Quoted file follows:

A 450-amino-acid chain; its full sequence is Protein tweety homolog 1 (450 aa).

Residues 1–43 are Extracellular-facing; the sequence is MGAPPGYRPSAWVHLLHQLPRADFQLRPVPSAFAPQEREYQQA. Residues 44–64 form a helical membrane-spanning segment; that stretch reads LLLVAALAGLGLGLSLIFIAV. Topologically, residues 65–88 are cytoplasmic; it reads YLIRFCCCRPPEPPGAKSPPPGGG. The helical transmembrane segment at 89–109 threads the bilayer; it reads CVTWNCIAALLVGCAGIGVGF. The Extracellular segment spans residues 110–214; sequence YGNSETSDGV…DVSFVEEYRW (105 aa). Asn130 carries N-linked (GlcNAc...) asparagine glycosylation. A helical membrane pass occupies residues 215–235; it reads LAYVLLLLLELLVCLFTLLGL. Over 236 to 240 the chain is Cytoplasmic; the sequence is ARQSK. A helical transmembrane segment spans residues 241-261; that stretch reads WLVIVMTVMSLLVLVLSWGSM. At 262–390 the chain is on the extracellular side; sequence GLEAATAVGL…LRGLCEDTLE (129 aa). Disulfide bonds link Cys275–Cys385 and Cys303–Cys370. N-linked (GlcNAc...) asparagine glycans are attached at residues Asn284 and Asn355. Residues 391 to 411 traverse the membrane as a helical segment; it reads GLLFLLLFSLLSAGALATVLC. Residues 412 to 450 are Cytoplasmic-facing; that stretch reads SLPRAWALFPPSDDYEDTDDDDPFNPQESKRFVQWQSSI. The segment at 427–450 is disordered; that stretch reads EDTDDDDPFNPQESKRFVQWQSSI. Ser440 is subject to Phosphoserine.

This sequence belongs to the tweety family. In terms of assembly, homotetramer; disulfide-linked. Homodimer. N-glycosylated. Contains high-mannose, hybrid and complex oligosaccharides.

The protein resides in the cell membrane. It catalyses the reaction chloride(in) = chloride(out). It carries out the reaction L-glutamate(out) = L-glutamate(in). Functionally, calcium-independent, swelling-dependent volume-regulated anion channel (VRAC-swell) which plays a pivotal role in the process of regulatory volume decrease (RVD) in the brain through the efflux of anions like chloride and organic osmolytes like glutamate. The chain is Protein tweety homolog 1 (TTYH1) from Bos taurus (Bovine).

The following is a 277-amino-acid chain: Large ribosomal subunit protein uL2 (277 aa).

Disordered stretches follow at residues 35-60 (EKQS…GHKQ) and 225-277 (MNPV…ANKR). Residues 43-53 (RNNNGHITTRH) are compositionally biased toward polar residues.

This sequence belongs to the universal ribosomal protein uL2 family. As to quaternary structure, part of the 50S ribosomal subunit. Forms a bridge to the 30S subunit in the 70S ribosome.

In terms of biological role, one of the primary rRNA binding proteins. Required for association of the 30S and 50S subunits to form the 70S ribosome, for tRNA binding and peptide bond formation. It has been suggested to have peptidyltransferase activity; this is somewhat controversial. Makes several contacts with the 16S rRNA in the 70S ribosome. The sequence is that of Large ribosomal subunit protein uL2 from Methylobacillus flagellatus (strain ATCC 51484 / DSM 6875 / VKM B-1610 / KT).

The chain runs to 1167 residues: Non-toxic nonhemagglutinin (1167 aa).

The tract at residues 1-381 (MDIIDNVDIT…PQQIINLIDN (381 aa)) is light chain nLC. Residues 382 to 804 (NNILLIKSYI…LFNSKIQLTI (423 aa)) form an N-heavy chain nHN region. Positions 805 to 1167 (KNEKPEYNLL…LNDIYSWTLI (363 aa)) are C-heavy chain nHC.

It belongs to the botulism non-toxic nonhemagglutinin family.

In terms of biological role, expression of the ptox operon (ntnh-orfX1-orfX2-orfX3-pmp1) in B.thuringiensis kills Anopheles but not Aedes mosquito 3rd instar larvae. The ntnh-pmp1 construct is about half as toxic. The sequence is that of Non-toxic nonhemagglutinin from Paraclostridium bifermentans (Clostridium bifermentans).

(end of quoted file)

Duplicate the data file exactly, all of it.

A 450-amino-acid chain; its full sequence is Protein tweety homolog 1 (450 aa).

Residues 1–43 are Extracellular-facing; the sequence is MGAPPGYRPSAWVHLLHQLPRADFQLRPVPSAFAPQEREYQQA. Residues 44–64 form a helical membrane-spanning segment; that stretch reads LLLVAALAGLGLGLSLIFIAV. Topologically, residues 65–88 are cytoplasmic; it reads YLIRFCCCRPPEPPGAKSPPPGGG. The helical transmembrane segment at 89–109 threads the bilayer; it reads CVTWNCIAALLVGCAGIGVGF. The Extracellular segment spans residues 110–214; sequence YGNSETSDGV…DVSFVEEYRW (105 aa). Asn130 carries N-linked (GlcNAc...) asparagine glycosylation. A helical membrane pass occupies residues 215–235; it reads LAYVLLLLLELLVCLFTLLGL. Over 236 to 240 the chain is Cytoplasmic; the sequence is ARQSK. A helical transmembrane segment spans residues 241-261; that stretch reads WLVIVMTVMSLLVLVLSWGSM. At 262–390 the chain is on the extracellular side; sequence GLEAATAVGL…LRGLCEDTLE (129 aa). Disulfide bonds link Cys275–Cys385 and Cys303–Cys370. N-linked (GlcNAc...) asparagine glycans are attached at residues Asn284 and Asn355. Residues 391 to 411 traverse the membrane as a helical segment; it reads GLLFLLLFSLLSAGALATVLC. Residues 412 to 450 are Cytoplasmic-facing; that stretch reads SLPRAWALFPPSDDYEDTDDDDPFNPQESKRFVQWQSSI. The segment at 427–450 is disordered; that stretch reads EDTDDDDPFNPQESKRFVQWQSSI. Ser440 is subject to Phosphoserine.

This sequence belongs to the tweety family. In terms of assembly, homotetramer; disulfide-linked. Homodimer. N-glycosylated. Contains high-mannose, hybrid and complex oligosaccharides.

The protein resides in the cell membrane. It catalyses the reaction chloride(in) = chloride(out). It carries out the reaction L-glutamate(out) = L-glutamate(in). Functionally, calcium-independent, swelling-dependent volume-regulated anion channel (VRAC-swell) which plays a pivotal role in the process of regulatory volume decrease (RVD) in the brain through the efflux of anions like chloride and organic osmolytes like glutamate. The chain is Protein tweety homolog 1 (TTYH1) from Bos taurus (Bovine).

The following is a 277-amino-acid chain: Large ribosomal subunit protein uL2 (277 aa).

Disordered stretches follow at residues 35-60 (EKQS…GHKQ) and 225-277 (MNPV…ANKR). Residues 43-53 (RNNNGHITTRH) are compositionally biased toward polar residues.

This sequence belongs to the universal ribosomal protein uL2 family. As to quaternary structure, part of the 50S ribosomal subunit. Forms a bridge to the 30S subunit in the 70S ribosome.

In terms of biological role, one of the primary rRNA binding proteins. Required for association of the 30S and 50S subunits to form the 70S ribosome, for tRNA binding and peptide bond formation. It has been suggested to have peptidyltransferase activity; this is somewhat controversial. Makes several contacts with the 16S rRNA in the 70S ribosome. The sequence is that of Large ribosomal subunit protein uL2 from Methylobacillus flagellatus (strain ATCC 51484 / DSM 6875 / VKM B-1610 / KT).

The chain runs to 1167 residues: Non-toxic nonhemagglutinin (1167 aa).

The tract at residues 1-381 (MDIIDNVDIT…PQQIINLIDN (381 aa)) is light chain nLC. Residues 382 to 804 (NNILLIKSYI…LFNSKIQLTI (423 aa)) form an N-heavy chain nHN region. Positions 805 to 1167 (KNEKPEYNLL…LNDIYSWTLI (363 aa)) are C-heavy chain nHC.

It belongs to the botulism non-toxic nonhemagglutinin family.

In terms of biological role, expression of the ptox operon (ntnh-orfX1-orfX2-orfX3-pmp1) in B.thuringiensis kills Anopheles but not Aedes mosquito 3rd instar larvae. The ntnh-pmp1 construct is about half as toxic. The sequence is that of Non-toxic nonhemagglutinin from Paraclostridium bifermentans (Clostridium bifermentans).